"We wear shirts and shoes."
Translation:Wij dragen hemden en schoenen.
To keep a short vowel short or the keep a long vowel long. A vowel is long/open if it's at the end of a syllable, or if it's double. - "Dra-gen" has an open/long "a". - If you were to say "I drag", then the (only) syllable wouldn't end in a vowel, so to keep the vowel (sound) the same you have to write it double: "Ik draag." - The other way: If you were to use a double consonant, "Wij drag-gen", then the (first) syllable wouldn't end in a vowel either, so to keep the vowel (sound) the same, it takes only one "g": dra-gen.
- "Hebben" has a closed/short "e".
- If you were to say "I ❤❤❤❤" (h-ee-b), then the (only) syllable would have a double vowel, thus a long one. To keep the vowel (sound) the same you have to write a single "e": "Ik heb."
- The other way: If you were to use a single consonant, "Wij he-ben", then the (first) syllable would end in a vowel, so to keep the vowel (sound) the same, it takes two "b"-s: heb-ben.
You can always use "wij", which is the full form of the word. You can use the eroded form of that word, "we", when that word is unimportant, but when the word is important, it has to be "wij".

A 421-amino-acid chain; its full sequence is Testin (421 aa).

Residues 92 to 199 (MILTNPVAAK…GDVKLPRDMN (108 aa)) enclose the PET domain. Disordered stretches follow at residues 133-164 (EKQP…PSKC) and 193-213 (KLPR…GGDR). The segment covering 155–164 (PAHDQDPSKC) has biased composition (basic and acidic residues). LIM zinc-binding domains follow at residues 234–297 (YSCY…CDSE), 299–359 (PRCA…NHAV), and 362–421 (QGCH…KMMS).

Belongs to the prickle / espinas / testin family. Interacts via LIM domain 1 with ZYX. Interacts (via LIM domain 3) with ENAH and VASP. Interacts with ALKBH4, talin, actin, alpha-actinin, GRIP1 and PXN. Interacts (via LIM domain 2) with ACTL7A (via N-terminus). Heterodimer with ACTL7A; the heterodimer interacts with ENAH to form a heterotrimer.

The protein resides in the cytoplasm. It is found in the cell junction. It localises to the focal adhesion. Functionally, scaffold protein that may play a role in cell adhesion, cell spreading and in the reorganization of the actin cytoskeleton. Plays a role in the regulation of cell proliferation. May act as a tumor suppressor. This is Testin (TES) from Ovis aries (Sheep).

It's a bit like "you", in spoken dialect often pronounced as "ya", with a schwa. But if the sentence is built around that word "you", then you must use that full form.
In Dutch "jij", "gij", "wij", and "zij" have eroded forms "je", "ge", "we", and "ze", but if that's the important part of the sentence, then it has to be "jij", "gij, "wij", and "zij". So: "Peter vind wandelen niet leuk, maar wij vinden het prachtig."
Note, that it's not about stress - stress is indicated with a accent. If in the sentence above the stress is on "prachtig", then the constrast between Peter and "we" is still enough to require "wij".